The latest thing in Europe is “to have an existence.” I noticed this phrase often coming up while half-following the French election campaign. They now have a thirty-nine year old technocrat for president, named after a diacritical mark in Latin and Hungarian. That makes him, I think, a long vowel, or a heavy syllable. I shall think of him poetically, with breves on either side. On checking, I see that he may also have an existence in Livonian, Samogician, school Arabic, and various Polynesian languages.

Indeed, I wondered why they declared him the victor with the vote from Tahiti not yet in. Have they no existences there, too?

His wife is sixty-four, as everyone must know. They’ve been “an item” since he was fifteen. That would be when she was thirty-nine, I calculate. But they are married, now: him for the very first time. He and his step-daughter were classmates; “Ms Trogneux,” as she calls herself, their teacher. Drama is what she taught, I gather. And in a Jesuit school. She says that Macron was “precocious.” She was an heiress to a wealthy chocolatier, married to a banker at the time. (They had other children.) A lot of interesting things are possible under French law. Here in America, she might have been prosecuted, instead. One sees that sort of thing a lot in Fox News.

Suddenly I remember a girl of fourteen. Her surname is lost to memory, but she had the same given name as this new first lady of France: “Brigitte.” Long tumbling auburn hair, sun-bleached, tied into a ponytail while working. Sharp features, and a beautiful slight assymetry. Piercing blue eyes. We were picking grapes together in the Médoc. (You could get these jobs easily, during the harvest, even if you were an illegal like me, just travelling through.) The girl looked older; “precocious” I would say. I was myself already an old man, some months past twenty.

Everyone drank wine, from big tumblers, just to quench our thirst; all ages. This in a shack in the fields, to which one retired, thirsty and exhausted. Good red “table wine,” as I recall; better than the stuff they export. Perhaps that had something to do with it.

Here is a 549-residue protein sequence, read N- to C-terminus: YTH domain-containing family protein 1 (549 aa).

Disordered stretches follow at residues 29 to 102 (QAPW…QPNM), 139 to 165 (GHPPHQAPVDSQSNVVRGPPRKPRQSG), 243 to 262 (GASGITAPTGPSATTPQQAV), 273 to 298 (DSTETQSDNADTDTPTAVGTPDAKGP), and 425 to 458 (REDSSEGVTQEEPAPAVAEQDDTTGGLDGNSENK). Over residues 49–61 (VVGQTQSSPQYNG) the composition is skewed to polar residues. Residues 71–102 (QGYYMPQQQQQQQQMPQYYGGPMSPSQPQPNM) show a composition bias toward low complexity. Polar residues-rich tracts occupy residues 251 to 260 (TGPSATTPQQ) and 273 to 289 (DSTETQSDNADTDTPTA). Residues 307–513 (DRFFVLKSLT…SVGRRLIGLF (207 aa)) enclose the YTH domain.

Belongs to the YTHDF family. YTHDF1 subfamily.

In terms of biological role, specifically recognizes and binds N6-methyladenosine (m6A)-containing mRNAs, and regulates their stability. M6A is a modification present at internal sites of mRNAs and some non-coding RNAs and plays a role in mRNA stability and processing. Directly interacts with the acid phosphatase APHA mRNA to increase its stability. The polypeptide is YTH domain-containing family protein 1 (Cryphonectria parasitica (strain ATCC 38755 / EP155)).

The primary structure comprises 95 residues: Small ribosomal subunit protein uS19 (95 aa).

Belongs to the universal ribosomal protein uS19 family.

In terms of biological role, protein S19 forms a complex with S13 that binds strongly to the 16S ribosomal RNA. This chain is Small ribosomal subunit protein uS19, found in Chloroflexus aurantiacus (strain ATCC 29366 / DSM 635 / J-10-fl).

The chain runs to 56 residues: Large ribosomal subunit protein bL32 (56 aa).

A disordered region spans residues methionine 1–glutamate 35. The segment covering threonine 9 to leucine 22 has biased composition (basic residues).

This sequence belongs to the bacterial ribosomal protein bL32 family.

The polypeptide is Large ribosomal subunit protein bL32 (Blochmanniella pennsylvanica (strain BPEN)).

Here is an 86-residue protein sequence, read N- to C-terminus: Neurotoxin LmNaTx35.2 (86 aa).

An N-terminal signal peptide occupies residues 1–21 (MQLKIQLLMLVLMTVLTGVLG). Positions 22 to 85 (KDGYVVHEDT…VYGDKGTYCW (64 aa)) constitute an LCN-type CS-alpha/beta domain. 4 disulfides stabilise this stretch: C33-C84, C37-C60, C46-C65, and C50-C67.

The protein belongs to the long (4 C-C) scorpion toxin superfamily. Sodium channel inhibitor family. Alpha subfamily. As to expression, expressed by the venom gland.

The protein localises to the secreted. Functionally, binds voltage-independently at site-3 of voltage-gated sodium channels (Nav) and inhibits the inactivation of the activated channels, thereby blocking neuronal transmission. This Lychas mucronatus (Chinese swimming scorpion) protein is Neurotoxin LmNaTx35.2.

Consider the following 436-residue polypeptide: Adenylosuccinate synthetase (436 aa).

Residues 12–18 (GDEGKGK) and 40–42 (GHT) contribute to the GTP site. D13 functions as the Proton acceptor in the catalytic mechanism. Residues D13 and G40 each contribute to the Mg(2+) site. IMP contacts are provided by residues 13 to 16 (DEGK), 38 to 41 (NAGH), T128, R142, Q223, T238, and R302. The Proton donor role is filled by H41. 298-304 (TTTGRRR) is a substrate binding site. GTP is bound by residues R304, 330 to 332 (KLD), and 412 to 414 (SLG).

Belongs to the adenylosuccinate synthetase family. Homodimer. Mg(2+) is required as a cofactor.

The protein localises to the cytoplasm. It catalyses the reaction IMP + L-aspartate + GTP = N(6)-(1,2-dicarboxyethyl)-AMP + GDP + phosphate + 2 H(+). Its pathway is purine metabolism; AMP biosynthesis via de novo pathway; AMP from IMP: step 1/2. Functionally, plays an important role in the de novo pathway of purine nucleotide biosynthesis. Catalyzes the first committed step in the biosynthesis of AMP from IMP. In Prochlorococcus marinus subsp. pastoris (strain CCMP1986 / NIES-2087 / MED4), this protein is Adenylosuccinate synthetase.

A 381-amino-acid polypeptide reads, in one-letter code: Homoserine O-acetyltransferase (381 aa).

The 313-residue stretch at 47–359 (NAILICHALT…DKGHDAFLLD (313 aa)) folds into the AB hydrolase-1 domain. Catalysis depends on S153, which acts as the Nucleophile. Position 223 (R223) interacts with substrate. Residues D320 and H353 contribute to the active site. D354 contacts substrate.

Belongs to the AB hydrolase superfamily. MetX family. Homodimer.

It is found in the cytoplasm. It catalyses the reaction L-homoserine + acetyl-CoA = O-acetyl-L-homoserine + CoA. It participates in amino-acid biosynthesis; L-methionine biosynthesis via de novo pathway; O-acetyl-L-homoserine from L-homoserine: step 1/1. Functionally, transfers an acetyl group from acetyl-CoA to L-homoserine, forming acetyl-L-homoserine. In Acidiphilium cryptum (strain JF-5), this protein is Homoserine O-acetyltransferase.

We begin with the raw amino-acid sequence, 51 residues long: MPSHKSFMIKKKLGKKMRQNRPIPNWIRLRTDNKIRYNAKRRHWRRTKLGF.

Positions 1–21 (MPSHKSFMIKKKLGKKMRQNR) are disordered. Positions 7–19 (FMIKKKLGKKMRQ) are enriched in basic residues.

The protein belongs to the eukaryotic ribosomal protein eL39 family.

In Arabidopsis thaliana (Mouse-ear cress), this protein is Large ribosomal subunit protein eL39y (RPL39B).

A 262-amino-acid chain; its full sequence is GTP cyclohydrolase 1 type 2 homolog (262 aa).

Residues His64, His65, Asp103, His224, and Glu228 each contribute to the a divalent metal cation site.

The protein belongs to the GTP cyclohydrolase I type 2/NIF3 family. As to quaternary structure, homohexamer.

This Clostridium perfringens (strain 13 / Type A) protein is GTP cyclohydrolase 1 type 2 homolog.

Confusing myself with Henry V, and the young lady with Catherine of Valois, I asked if we could be married. My French was as bad as Henry’s. (It is worse now.)

It turned out that we could, under French law.

But she said that her father would not approve. (He didn’t like “Anglo-Saxons.”) And as she was plentifully supplied with big brothers, I decided not to press my suit.

Apparently, this Macron’s parents didn’t approve, either. But I would guess he is more wilful than I.

Everyone “has an existence,” as I have said, from my attentive reading of the European fashions. This includes everyone I’ve mentioned. And they have a philosophy, called Existentialism, over there. It says that everyone has an existence, and develops through acts of will, not only by thought but by “feelings,” in a world that is perfectly absurd. Ah, Europe. (Perhaps Existentialism is out of date, I must check.)

It doesn’t really matter who is President of France. The country has never been governable. I didn’t like her much, but thought that “Marine” Le Pen would have been more entertaining. I would not go so far as to say that she doesn’t have an existence any more; only that it must be diminished.

Everyone has an existence, you know. And a will, too, that’s what I’ve found. And these days anyone can marry anyone, it seems. That’s because they “have an existence.”

It’s all in a book I was reading, back when I was picking grapes: L’Être et le néant, by Jean-Paul Sartre.

Goes well with big tumblers of wine.